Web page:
Thursday, December 1, 2011

About Grief and Loss in Adoption

My mother died ten years ago today.  I am surprised at the intensity with which this anniversary has affected me.  I am very emotional today.  It is different than it was that day ten years ago, but I almost feel more depth of reeling today than I did then.  It seems I had such calculated control back then.  Today, I'm crying at the slightest remembrance.

I remember specific moments from that weekend.  I remember the surreal feeling of driving for two days to get to her hospital bedside.  She knew she was sick for a long time, but she didn’t let any of us know.  She wanted to “go quickly” for our sake, as she wrote in notes I found months after her death.

I remember singing to her.  She was nonverbal by the time I arrived at the hospital.  Still, she responded to my singing, even letting me know she wanted me to STOP singing one particular children’s Sunday School song.  I couldn’t think of songs to sing.  She wanted me to keep singing.  So, I started singing songs she sang to me as a child.  I guess some of those songs were a little obnoxious.

I also remember the deep, labored breathing and the unbelievable amount of time between those last several breaths.  I remember the moment we realized she was gone.  I remember little else until the funeral five days later, when someone (I can’t remember who) said, “They’re waiting for you.”   It was time to place my rose on her casket at the graveside, and walk away.  I remember thinking, “Why do I have to go first?!”  I did what was expected of me and walked quickly away.  I said, “Dammit.”  My mom’s best friend is the only one who came after me.  God, it’s so hard, even now.

Today, I grieve for the relationship, and that she’s not here to see her two newest grandchildren, or meet my first daughter-in-law.  I grieve that she left us at this time of year, and I pray (every year I pray) and ask God to not allow me to leave my kids around the holidays!  I grieve because I live a two days’ drive away from her grave and I cannot place a flower there today.  I grieve because I miss her.  Terribly.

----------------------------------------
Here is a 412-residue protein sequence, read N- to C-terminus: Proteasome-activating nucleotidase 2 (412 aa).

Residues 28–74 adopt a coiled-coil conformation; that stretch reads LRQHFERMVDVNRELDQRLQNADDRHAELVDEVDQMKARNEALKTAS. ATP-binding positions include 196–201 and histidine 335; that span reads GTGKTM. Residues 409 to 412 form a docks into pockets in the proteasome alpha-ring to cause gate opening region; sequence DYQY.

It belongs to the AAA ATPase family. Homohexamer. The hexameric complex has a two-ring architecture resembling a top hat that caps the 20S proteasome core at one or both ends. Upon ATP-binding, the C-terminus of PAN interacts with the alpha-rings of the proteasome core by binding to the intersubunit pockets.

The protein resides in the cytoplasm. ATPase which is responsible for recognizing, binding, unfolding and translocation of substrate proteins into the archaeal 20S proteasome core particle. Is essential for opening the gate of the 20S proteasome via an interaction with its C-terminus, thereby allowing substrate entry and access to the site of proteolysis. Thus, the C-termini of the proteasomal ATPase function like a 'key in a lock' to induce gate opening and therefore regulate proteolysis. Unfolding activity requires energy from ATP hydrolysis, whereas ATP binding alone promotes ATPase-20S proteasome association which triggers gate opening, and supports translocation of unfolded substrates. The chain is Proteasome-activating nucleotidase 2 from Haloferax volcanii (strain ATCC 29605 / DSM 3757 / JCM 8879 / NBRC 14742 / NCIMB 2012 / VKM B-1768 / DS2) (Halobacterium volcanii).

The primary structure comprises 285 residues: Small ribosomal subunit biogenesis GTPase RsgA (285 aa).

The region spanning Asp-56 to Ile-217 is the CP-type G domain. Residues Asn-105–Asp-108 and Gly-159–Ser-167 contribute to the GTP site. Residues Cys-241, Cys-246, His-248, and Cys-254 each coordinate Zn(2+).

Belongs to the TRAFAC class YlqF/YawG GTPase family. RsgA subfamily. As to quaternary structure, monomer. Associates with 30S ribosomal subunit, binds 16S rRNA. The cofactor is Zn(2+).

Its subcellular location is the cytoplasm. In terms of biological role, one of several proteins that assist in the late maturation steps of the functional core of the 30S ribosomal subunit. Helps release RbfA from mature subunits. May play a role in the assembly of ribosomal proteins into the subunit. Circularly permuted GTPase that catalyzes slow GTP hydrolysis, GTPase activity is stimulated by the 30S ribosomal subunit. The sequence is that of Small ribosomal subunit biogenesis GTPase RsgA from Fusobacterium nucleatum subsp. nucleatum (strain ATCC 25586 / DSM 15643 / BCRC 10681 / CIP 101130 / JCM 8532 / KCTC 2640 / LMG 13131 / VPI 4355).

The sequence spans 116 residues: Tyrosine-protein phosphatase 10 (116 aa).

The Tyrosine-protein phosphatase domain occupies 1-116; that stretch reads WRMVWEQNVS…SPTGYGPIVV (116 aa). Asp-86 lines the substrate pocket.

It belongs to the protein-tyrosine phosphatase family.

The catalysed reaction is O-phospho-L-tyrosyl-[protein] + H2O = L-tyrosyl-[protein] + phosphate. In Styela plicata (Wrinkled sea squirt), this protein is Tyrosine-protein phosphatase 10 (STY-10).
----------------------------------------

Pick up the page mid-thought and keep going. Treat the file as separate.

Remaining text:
This loss, though difficult, is part of life.  It is hard, but it is expected.  It is not unusual for an adult to have to say, “Until we meet again in Heaven,” to their parent.  This grief is normal.

My kids, on the other hand, have experienced grief beyond that which any child should.  They’ve experienced the grief of losing their biological family.  They’ve experienced the grief of leaving their first county and first language.  They’ve experienced the loss of all they knew.  While it is true that they have gained by being adopted into our family, they have experienced profound loss.  As their parents, we need to acknowledge that loss.  Additionally, we need to understand our own loss in adoption.  We lost the time in our children’s lives before we knew them.  We lost some of the dreams we’ve had, even as we’ve embraced new dreams for our children.  There is grief and loss in adoption.  It is okay to acknowledge this.  It is okay to grieve.  It is important to help our children process and come through grief.

Anniversaries of our children’s losses may be hard on them, just as today is hard on me.  While they may not cognitively remember a date or an event, their sense memory – the part of their brains and their souls that holds their emotions and their spirit, will remember.  Sometimes, it can take them and us by surprise, but we don’t need to be surprised when it happens.  We can expect it.  We should expect it.  That way, we can be ready to comfort one another.

Here are some links to learn more about helping your child (and you) deal with grief and loss in adoption:





Please feel free to share your family’s experience with grief and loss in adoption in the comment section of this post.

3 comments:

Tamara said...

((hugs))

Trauma Mama T said...

Thanks, Tami. Hugs back.

Allen and Debby Graber said...

Allen's mother became so very dear to me. My mom was in Japan and having been raised firstby a nanny and then in a dormitory since 1st grade, we just haven't been real close. Kathern was my "mom" and was such a wonderful grandmother. She died when they were ages 4 - 10. Her death left me hollow. In shock. Reeling. Took several years and even now at times I cry. BUT after reading Randy Alcorn's "Heaven" I have another perspective and anticipation! I know you have that same HOPE in Christ! Thank you for writing about the correlation of loss for adoptive kids. How true that is. May Christ bring you comfort, and our children too.